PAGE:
Source: Sherman Publications

News
New development to rise from home’s ashes

by CJ Carnacchio

August 08, 2012

Much like the mythical phoenix rising from its ashes to be reborn anew, so a new residential development will rise from the ashes of an old Oxford home that was purposely burned to the ground Saturday.

The Oxford Fire Department torched the home, located at the corner of Pathfinder Trail and W. Drahner Rd. as part of a training exercise designed to sharpen veterans’ skills and give newbies some hands-on experience.

With the house gone, the 1.5-acre parcel it sat on is ready for the next phase – construction of four duplexes.

The duplexes, called Pathfinder Meadows, will be built by partners Alan King and Todd Garris, both of whom are Oxford Township residents living in the Lakes of Indianwood subdivision.

Each of the eight units will be 1,750 square feet in size and consist of two floors and a basement. The main floor will contain the living and dining rooms, kitchen and half-bathroom, while the upper floor will house three bedrooms. The master bedroom will have its own full bathroom, while the other two bedrooms will share another full bathroom.

“These are little houses we’re building out there,” said King, who owns ASA Construction and has been in the building industry for about 30 years.

King and Garris, who purchased the foreclosed property from Oxford Bank, plan to rent the units for about $1,800 to $2,000 per month. “There’s a major shortage of rental properties in northern Oakland County,” said Garris, a 1990 Lake Orion High School graduate. “You’ve got apartments around here . . . but they’re pretty old.”

Garris explained this area is “starting to draw in a lot of professionals that are driven by the manufacturing industry and other industries.”

These professionals have “expectations that are a little bit higher on the quality” than much of what’s available to rent.

“Basically, there’s no middle market here whatsoever for a reasonably-priced, but still higher-end type of product,” said Garris, who owns Walltek Southeast LLC., a company he started in late 1993. It’s headquartered in Tampa, Florida.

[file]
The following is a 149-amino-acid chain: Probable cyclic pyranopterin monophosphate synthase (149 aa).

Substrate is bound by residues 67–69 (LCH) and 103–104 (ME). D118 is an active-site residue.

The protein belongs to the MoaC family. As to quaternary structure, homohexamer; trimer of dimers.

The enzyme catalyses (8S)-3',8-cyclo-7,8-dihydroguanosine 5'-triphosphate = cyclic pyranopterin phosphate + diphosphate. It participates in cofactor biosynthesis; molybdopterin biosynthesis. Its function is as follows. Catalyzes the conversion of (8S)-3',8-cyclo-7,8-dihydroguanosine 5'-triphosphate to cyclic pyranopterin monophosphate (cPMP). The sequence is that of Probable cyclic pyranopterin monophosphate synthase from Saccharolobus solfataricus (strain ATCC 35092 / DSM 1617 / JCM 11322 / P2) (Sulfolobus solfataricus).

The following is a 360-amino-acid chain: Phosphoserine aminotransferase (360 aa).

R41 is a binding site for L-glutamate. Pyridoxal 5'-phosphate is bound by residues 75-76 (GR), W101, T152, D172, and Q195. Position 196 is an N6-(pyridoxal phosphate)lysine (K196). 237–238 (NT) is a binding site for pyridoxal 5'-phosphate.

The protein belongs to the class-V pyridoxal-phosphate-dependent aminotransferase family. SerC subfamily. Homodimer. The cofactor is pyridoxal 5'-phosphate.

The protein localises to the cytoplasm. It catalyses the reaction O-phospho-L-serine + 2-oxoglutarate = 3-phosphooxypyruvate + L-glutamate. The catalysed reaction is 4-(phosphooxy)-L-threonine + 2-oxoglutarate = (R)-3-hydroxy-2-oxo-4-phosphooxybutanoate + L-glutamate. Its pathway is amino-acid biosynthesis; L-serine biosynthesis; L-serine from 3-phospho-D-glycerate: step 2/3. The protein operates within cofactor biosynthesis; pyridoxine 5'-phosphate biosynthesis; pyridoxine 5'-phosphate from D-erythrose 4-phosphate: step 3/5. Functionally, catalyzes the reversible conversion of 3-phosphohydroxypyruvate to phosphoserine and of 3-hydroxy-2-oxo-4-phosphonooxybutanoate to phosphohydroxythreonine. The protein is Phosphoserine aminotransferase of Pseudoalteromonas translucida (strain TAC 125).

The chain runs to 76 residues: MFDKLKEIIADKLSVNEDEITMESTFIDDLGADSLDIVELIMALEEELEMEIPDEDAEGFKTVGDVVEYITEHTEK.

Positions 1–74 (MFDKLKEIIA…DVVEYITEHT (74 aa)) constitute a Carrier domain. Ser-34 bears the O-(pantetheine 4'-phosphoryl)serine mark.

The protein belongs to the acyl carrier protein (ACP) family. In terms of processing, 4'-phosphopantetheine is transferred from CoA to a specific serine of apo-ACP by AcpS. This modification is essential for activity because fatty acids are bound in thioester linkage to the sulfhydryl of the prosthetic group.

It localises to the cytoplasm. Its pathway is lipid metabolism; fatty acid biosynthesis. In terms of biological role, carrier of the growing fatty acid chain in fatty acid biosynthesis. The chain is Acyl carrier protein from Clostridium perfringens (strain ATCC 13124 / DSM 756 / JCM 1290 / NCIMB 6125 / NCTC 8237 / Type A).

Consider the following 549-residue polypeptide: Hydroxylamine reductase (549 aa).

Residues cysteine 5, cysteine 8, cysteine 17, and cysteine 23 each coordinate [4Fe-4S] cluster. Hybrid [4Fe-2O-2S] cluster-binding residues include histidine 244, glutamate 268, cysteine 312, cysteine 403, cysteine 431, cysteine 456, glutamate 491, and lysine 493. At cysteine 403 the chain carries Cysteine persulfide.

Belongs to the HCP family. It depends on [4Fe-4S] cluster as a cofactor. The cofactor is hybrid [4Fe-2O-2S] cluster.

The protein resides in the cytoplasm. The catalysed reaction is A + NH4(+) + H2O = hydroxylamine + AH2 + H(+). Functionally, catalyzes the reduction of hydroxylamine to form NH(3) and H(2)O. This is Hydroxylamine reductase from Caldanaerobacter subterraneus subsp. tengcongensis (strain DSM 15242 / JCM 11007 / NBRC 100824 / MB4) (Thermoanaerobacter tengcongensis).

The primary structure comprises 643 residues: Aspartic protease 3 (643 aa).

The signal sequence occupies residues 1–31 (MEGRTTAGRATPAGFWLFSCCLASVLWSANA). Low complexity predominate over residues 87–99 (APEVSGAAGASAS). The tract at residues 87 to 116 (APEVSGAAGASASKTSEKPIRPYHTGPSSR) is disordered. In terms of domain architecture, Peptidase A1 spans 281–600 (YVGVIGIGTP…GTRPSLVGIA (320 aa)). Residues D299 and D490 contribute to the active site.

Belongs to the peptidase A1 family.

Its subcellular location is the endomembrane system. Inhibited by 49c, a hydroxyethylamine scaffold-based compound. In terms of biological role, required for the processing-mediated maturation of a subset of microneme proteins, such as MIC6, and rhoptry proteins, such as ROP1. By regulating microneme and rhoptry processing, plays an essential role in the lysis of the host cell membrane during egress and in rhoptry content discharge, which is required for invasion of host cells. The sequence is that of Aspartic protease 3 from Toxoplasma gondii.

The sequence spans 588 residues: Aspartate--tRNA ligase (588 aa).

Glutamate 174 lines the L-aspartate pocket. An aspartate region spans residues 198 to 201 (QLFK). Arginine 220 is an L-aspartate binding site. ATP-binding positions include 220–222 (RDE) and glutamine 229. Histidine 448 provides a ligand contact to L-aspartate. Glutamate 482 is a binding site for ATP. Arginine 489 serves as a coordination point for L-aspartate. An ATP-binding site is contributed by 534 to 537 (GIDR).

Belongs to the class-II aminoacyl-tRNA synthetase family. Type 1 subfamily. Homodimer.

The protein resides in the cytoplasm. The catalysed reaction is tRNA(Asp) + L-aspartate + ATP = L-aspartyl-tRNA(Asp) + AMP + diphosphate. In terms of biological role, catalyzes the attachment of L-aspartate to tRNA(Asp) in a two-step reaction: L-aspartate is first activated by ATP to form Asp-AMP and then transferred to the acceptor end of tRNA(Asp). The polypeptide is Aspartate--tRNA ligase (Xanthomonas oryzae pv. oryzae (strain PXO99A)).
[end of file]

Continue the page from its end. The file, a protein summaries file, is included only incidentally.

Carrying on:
Walltek builds multifamily housing all over the country for the U.S. military. “The scope of work that we do is the land-balancing (and demolition) and all the structural concrete associated with the housing,” Garris noted.

King agreed about the need for more rental properties in this area.

“Rental properties are really big everywhere right now,” he said. “There’s actually a shortage of rental properties because of what’s going on with the housing industry – everybody losing houses and not being able to get financing right now because of the mess we’ve created over the years.”

“People have to live somewhere until their credit gets fixed and the housing market loosens up a little bit,” King continued. “It’s very hard to get loans right now. A lot of people don’t have (enough money) for 20 percent down. It’s not like the olden days where you could get a loan without putting anything down. Now, the banks are requiring 20 percent like they should.”

In addition to their hopes of profiting from this business venture, Garris and King decided to buy and develop this land because the road it’s on, Pathfinder Trail, is the entrance to their subdivision.

“We now can control the quality of the product (and) the type of renters that are at that corner,” Garris said.

King and Garris are anxious to get the duplexes built as quickly as possible.

“We’re hoping to have basements (constructed) in two to three weeks,” King said.

As far as having the whole development done, King said, “We’re shooting for within a year. “I don’t see a problem getting done within a year.”

Garris’ assessment was essentially the same. “I think by the end of August, we’ll have all our basements in and the major underground infrastructure in place, then we can go vertical,” he said. “It will probably be a six-to-eight month turnout. It will be six months when we have one (duplex) ready to go – two units ready to be rented.”

Garris noted he was pleased to see the fire department put the old house to good use. His father, Bud Garris, is a retired fire captain who spent about 20 years with the Orion Fire Department.

“I grew up watching them train in these houses, so it’s really neat to be on this side of the fence – being able to contribute to something so awesome that I got to witness as a child,” Garris said.